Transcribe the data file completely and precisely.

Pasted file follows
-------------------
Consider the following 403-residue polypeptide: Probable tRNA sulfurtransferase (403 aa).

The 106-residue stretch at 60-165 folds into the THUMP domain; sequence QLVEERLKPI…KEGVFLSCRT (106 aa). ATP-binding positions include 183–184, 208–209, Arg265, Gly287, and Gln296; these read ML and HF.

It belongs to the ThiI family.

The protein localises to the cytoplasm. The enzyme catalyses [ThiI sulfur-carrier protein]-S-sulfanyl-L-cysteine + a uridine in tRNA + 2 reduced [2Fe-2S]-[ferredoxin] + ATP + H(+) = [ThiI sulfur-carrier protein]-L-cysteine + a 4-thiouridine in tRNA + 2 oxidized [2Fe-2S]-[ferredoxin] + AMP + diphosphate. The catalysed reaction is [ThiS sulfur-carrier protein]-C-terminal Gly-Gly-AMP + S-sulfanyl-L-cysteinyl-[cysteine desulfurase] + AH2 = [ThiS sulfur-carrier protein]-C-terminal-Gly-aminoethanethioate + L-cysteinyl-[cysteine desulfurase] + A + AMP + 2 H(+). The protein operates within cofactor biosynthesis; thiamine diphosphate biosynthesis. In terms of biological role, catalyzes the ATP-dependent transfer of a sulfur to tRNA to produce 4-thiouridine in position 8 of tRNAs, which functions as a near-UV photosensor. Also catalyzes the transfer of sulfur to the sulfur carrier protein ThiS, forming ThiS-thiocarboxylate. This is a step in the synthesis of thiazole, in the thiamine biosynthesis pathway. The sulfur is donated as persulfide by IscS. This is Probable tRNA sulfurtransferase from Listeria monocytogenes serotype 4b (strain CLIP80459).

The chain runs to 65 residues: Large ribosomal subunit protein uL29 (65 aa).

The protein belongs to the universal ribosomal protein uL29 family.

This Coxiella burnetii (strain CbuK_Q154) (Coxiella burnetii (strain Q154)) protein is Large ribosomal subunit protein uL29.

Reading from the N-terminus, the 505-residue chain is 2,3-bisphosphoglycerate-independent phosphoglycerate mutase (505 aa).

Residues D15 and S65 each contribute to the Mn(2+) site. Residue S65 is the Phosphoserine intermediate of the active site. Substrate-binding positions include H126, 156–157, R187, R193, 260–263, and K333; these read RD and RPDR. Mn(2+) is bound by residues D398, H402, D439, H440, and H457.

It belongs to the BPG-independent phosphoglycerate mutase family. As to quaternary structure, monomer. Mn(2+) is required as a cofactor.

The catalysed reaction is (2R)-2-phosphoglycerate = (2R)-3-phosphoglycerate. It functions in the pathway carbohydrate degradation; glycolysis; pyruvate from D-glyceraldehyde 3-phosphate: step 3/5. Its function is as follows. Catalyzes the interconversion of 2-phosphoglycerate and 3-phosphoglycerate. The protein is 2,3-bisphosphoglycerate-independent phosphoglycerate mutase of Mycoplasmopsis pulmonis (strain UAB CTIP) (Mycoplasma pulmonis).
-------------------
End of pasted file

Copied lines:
Consider the following 403-residue polypeptide: Probable tRNA sulfurtransferase (403 aa).

The 106-residue stretch at 60-165 folds into the THUMP domain; sequence QLVEERLKPI…KEGVFLSCRT (106 aa). ATP-binding positions include 183–184, 208–209, Arg265, Gly287, and Gln296; these read ML and HF.

It belongs to the ThiI family.

The protein localises to the cytoplasm. The enzyme catalyses [ThiI sulfur-carrier protein]-S-sulfanyl-L-cysteine + a uridine in tRNA + 2 reduced [2Fe-2S]-[ferredoxin] + ATP + H(+) = [ThiI sulfur-carrier protein]-L-cysteine + a 4-thiouridine in tRNA + 2 oxidized [2Fe-2S]-[ferredoxin] + AMP + diphosphate. The catalysed reaction is [ThiS sulfur-carrier protein]-C-terminal Gly-Gly-AMP + S-sulfanyl-L-cysteinyl-[cysteine desulfurase] + AH2 = [ThiS sulfur-carrier protein]-C-terminal-Gly-aminoethanethioate + L-cysteinyl-[cysteine desulfurase] + A + AMP + 2 H(+). The protein operates within cofactor biosynthesis; thiamine diphosphate biosynthesis. In terms of biological role, catalyzes the ATP-dependent transfer of a sulfur to tRNA to produce 4-thiouridine in position 8 of tRNAs, which functions as a near-UV photosensor. Also catalyzes the transfer of sulfur to the sulfur carrier protein ThiS, forming ThiS-thiocarboxylate. This is a step in the synthesis of thiazole, in the thiamine biosynthesis pathway. The sulfur is donated as persulfide by IscS. This is Probable tRNA sulfurtransferase from Listeria monocytogenes serotype 4b (strain CLIP80459).

The chain runs to 65 residues: Large ribosomal subunit protein uL29 (65 aa).

The protein belongs to the universal ribosomal protein uL29 family.

This Coxiella burnetii (strain CbuK_Q154) (Coxiella burnetii (strain Q154)) protein is Large ribosomal subunit protein uL29.

Reading from the N-terminus, the 505-residue chain is 2,3-bisphosphoglycerate-independent phosphoglycerate mutase (505 aa).

Residues D15 and S65 each contribute to the Mn(2+) site. Residue S65 is the Phosphoserine intermediate of the active site. Substrate-binding positions include H126, 156–157, R187, R193, 260–263, and K333; these read RD and RPDR. Mn(2+) is bound by residues D398, H402, D439, H440, and H457.

It belongs to the BPG-independent phosphoglycerate mutase family. As to quaternary structure, monomer. Mn(2+) is required as a cofactor.

The catalysed reaction is (2R)-2-phosphoglycerate = (2R)-3-phosphoglycerate. It functions in the pathway carbohydrate degradation; glycolysis; pyruvate from D-glyceraldehyde 3-phosphate: step 3/5. Its function is as follows. Catalyzes the interconversion of 2-phosphoglycerate and 3-phosphoglycerate. The protein is 2,3-bisphosphoglycerate-independent phosphoglycerate mutase of Mycoplasmopsis pulmonis (strain UAB CTIP) (Mycoplasma pulmonis).